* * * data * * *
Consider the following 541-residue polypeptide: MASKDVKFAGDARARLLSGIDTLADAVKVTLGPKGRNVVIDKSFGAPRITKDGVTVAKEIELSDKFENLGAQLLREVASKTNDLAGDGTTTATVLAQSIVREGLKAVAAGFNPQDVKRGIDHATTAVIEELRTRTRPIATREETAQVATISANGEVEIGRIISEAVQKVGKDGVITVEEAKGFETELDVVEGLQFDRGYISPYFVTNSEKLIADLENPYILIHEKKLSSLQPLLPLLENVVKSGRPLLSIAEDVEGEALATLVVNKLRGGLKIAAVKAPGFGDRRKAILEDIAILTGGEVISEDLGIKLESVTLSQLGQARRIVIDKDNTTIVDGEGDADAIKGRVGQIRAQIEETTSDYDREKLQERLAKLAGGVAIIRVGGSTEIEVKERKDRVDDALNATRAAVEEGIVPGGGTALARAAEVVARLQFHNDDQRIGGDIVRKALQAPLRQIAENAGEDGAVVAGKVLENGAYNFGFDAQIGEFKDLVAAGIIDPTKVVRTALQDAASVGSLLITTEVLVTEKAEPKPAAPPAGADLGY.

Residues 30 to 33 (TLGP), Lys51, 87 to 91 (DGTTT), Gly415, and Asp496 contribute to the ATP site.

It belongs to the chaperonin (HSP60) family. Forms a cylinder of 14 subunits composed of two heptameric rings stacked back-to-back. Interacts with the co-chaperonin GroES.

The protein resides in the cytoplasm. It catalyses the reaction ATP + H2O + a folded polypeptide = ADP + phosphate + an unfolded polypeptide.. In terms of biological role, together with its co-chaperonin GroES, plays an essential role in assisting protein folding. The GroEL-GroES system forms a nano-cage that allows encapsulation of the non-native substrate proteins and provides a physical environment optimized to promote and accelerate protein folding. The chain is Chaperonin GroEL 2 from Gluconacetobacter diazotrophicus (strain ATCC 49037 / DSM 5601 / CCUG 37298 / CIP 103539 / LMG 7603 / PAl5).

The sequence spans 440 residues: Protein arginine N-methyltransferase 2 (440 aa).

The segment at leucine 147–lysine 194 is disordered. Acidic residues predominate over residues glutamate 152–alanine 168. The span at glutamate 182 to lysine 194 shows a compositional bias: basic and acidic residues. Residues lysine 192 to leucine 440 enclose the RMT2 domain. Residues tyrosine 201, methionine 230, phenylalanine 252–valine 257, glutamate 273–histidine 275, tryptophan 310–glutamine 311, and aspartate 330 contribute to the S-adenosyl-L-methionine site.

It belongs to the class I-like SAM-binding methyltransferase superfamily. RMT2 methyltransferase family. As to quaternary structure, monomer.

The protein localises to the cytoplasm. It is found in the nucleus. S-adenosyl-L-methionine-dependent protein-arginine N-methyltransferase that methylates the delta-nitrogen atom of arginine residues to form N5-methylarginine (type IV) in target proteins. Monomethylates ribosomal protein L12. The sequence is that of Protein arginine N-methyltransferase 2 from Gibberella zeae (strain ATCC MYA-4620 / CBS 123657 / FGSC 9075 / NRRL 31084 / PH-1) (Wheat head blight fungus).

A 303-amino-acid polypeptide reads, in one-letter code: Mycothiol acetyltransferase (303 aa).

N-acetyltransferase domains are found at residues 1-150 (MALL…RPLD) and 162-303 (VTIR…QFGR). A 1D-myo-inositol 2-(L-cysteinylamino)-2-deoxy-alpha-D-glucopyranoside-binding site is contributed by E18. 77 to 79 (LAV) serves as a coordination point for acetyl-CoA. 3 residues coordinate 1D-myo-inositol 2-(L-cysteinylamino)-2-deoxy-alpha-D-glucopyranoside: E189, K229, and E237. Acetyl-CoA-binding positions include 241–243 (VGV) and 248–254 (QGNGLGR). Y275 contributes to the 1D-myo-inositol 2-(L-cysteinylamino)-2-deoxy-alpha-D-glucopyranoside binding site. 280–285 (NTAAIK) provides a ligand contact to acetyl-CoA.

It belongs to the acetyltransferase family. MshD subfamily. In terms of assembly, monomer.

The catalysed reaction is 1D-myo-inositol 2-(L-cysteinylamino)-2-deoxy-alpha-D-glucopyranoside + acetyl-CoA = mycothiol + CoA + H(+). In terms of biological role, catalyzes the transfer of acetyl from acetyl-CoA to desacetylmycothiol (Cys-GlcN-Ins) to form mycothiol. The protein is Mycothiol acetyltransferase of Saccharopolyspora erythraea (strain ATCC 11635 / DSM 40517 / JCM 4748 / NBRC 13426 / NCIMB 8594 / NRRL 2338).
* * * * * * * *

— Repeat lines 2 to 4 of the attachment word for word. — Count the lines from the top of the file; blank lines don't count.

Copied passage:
Residues 30 to 33 (TLGP), Lys51, 87 to 91 (DGTTT), Gly415, and Asp496 contribute to the ATP site.

It belongs to the chaperonin (HSP60) family. Forms a cylinder of 14 subunits composed of two heptameric rings stacked back-to-back. Interacts with the co-chaperonin GroES.

The protein resides in the cytoplasm. It catalyses the reaction ATP + H2O + a folded polypeptide = ADP + phosphate + an unfolded polypeptide.. In terms of biological role, together with its co-chaperonin GroES, plays an essential role in assisting protein folding. The GroEL-GroES system forms a nano-cage that allows encapsulation of the non-native substrate proteins and provides a physical environment optimized to promote and accelerate protein folding. The chain is Chaperonin GroEL 2 from Gluconacetobacter diazotrophicus (strain ATCC 49037 / DSM 5601 / CCUG 37298 / CIP 103539 / LMG 7603 / PAl5).